Estonia's tax revenue increased by 16 percent in first half of 2022

Euros. Source: Alexandr Podvalny/Pixabay

Estonia's tax revenues rose 15.9 percent on-year in the first half of 2022, totaling €5.62 billion, the Ministry of Finance said on Wednesday. June's tax revenue was 18.1 percent higher than last year.

The ministry said more VAT has been paid than forecast due to the increase in economic activity and rising prices. Sectors that have seen the greatest growth are retail and wholesale trade (over 30 percent) and energy (over 101 percent).

Labor tax was 15.3 percent higher than forecast due to better-than-expected results, driven by rising salaries in the first six months of 2022. Employment is also at a historic high of 62.3 percent.

The biggest wage increases were seen in the accommodation and catering sectors, which increased by 62.3 percent. The growth was so high due to last year's low base caused by the pandemic.

Payment of social tax increased by 11.8 percent due to wage rises. The ministry said it needs to be kept in mind that an amendment to the Social Tax Act reduced the tax rate from 33 percent to 20 percent in some cases, which has reduced the amount of social tax paid by the state by €5 million per month.

The state budget has been most affected by income tax refunds and people leaving the second pension pillar fund.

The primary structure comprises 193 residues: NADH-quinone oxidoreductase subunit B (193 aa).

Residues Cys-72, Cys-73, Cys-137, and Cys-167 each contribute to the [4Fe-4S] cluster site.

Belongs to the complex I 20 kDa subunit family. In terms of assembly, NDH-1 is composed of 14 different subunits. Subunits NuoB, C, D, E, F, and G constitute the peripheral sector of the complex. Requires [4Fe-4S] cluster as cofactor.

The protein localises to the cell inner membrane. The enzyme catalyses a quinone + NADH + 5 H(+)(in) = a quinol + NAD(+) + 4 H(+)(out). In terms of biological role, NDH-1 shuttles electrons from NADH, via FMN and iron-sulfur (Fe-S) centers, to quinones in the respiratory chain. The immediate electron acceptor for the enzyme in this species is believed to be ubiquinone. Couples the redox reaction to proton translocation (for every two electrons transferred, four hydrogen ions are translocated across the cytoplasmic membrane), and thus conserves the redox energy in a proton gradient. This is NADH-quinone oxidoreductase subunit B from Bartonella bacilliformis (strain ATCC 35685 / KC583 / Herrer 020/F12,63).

€221 million was returned at the end of the 2021/2022 tax year, €17 million more than last year, while an additional €62 million were received from those who decided to leave the pension pillar. This is €39 million more than in 2021.

The amount of collected income tax rose by 12.5 percent in the first half of the year.

Corporate income tax has increased by 24.4 percent, mainly due to private sector (except banks) dividends and income tax which rose by 27 percent.

Sales tax rose by 20.2 percent - €261 million - and totaled €1.55 billion. The factors for this increase were high economic activity and rising prices of energy and other goods and services. Faster the average growth was partly due to the coronavirus restrictions being in place for a shorter amount of time this year.

Excise duties have risen by 4.2 percent, mostly from alcohol purchases which have risen by 15.3 percent. This large increase is down to fewer tourists in 2021 and coronavirus restrictions.

Duties on fuel increased by 0.5 percent this year and this small growth is related to a 19 percent decrease in natural gas volumes compared to the first half of last year. This has been caused by fluctuations on the global market.


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Editor: Helen Wright

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